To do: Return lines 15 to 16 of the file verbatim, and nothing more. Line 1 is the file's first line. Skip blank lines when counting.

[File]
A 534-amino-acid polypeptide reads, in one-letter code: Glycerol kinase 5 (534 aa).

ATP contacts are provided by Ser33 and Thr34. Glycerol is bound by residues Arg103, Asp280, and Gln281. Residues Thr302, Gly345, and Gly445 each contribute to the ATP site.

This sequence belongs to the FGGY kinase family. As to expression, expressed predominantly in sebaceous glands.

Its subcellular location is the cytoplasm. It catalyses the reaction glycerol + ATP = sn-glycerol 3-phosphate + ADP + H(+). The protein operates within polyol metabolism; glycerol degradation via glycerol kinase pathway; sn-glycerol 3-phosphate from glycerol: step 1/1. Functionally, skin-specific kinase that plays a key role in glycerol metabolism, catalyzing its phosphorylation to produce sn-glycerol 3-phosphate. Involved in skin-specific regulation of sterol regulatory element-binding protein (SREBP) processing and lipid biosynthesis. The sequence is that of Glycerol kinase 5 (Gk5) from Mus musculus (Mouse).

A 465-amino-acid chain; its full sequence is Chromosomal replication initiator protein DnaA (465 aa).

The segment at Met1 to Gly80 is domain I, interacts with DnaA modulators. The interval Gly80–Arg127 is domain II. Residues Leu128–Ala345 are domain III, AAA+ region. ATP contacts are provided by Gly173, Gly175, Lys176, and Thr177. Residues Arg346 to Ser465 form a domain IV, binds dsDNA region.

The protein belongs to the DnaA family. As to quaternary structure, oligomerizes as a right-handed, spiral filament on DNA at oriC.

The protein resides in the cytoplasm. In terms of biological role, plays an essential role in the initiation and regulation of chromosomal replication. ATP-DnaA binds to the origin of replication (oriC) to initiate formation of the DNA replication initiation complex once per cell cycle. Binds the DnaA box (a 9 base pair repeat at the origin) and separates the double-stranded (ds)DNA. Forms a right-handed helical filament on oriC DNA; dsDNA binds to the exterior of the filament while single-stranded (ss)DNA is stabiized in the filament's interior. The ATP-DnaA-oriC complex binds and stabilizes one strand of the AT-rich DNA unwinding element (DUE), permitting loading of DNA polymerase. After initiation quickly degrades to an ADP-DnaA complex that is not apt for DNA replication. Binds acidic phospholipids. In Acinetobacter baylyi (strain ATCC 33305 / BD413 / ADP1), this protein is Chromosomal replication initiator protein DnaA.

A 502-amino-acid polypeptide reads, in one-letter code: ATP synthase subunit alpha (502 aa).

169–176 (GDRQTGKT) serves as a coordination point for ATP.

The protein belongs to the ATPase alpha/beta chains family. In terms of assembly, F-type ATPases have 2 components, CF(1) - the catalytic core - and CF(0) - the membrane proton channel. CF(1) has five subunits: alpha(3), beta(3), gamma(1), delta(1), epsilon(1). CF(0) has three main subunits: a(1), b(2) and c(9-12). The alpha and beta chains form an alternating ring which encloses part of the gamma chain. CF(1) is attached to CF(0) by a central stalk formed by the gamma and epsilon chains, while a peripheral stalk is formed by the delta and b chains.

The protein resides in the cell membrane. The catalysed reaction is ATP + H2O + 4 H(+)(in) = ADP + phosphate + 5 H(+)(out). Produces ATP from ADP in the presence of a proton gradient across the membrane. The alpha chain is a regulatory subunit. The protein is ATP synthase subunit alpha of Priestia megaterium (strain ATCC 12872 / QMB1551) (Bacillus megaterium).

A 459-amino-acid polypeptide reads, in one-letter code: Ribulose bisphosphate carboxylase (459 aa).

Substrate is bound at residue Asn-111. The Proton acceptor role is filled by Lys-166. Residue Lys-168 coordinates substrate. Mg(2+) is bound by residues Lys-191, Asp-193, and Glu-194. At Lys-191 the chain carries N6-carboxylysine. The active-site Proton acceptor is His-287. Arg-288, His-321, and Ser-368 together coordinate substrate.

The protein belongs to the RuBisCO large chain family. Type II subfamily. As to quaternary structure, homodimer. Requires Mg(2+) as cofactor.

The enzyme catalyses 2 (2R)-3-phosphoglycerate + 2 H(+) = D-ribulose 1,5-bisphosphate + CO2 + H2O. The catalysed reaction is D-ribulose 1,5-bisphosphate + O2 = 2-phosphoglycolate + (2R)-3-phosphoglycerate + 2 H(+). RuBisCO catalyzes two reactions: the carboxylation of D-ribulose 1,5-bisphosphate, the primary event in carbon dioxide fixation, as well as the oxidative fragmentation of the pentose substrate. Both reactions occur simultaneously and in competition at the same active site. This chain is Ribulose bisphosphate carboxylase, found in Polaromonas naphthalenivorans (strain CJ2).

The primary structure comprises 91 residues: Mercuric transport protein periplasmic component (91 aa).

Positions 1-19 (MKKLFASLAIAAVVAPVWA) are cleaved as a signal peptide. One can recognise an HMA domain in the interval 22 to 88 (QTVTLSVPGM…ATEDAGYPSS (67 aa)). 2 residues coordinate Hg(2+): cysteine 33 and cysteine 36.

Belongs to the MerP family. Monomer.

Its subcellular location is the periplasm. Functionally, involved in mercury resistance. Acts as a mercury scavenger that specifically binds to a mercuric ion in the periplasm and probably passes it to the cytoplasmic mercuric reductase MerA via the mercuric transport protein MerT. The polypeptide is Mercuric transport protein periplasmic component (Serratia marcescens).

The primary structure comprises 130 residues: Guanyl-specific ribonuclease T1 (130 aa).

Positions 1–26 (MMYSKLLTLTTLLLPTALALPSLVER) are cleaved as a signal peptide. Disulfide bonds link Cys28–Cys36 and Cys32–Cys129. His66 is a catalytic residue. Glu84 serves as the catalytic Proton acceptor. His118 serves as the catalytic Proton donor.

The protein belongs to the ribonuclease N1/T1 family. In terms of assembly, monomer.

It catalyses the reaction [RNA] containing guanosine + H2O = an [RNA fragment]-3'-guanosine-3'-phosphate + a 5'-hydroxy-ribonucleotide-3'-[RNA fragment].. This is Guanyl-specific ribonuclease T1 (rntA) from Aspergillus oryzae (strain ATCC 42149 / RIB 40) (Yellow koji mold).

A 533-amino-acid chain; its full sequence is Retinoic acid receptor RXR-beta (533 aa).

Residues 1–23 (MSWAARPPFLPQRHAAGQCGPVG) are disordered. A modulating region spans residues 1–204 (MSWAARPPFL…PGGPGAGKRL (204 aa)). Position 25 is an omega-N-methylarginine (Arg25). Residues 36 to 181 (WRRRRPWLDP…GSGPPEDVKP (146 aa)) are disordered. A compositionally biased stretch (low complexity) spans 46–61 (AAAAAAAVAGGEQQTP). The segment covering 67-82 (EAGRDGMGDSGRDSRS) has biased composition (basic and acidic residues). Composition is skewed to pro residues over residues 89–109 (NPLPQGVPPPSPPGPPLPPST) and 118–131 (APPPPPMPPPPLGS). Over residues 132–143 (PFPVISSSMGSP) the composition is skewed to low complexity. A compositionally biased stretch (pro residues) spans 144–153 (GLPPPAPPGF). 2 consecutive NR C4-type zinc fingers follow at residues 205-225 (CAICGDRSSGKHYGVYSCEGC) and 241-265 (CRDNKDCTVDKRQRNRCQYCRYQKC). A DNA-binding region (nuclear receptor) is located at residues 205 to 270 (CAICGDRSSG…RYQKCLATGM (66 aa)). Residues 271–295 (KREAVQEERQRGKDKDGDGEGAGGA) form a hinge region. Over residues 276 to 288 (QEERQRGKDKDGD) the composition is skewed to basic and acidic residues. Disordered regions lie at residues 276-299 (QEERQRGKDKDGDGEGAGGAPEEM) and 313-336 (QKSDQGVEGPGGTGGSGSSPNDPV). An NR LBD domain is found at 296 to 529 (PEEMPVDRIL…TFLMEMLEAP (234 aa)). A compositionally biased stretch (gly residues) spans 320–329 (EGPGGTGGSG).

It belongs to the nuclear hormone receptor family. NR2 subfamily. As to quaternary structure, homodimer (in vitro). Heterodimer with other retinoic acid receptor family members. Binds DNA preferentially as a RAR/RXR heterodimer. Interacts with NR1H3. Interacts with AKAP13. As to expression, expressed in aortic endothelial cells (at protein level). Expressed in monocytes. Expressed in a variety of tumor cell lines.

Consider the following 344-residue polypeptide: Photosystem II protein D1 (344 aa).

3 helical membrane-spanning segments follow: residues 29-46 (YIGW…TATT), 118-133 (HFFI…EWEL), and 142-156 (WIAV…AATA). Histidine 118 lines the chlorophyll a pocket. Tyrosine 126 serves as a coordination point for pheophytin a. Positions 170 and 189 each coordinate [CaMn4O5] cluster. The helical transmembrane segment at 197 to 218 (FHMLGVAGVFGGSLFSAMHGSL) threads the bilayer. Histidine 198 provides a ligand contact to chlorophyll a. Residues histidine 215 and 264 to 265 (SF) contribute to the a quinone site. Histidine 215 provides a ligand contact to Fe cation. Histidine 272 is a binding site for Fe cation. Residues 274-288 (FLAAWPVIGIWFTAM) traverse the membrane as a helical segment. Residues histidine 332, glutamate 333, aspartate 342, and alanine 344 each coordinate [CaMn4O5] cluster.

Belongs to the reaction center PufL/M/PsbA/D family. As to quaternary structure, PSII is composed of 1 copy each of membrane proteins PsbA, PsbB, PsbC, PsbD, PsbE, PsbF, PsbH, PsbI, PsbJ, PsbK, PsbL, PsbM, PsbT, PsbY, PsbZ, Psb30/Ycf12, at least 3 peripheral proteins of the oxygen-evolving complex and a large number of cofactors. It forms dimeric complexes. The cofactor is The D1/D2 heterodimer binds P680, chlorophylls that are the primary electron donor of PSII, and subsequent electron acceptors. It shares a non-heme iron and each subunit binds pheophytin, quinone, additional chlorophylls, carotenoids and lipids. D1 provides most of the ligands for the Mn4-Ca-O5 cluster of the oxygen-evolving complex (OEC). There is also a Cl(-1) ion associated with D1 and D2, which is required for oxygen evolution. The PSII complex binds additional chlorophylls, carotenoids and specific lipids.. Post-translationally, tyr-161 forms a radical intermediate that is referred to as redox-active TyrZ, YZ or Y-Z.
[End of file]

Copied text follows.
The protein belongs to the RuBisCO large chain family. Type II subfamily. As to quaternary structure, homodimer. Requires Mg(2+) as cofactor.

The enzyme catalyses 2 (2R)-3-phosphoglycerate + 2 H(+) = D-ribulose 1,5-bisphosphate + CO2 + H2O. The catalysed reaction is D-ribulose 1,5-bisphosphate + O2 = 2-phosphoglycolate + (2R)-3-phosphoglycerate + 2 H(+). RuBisCO catalyzes two reactions: the carboxylation of D-ribulose 1,5-bisphosphate, the primary event in carbon dioxide fixation, as well as the oxidative fragmentation of the pentose substrate. Both reactions occur simultaneously and in competition at the same active site. This chain is Ribulose bisphosphate carboxylase, found in Polaromonas naphthalenivorans (strain CJ2).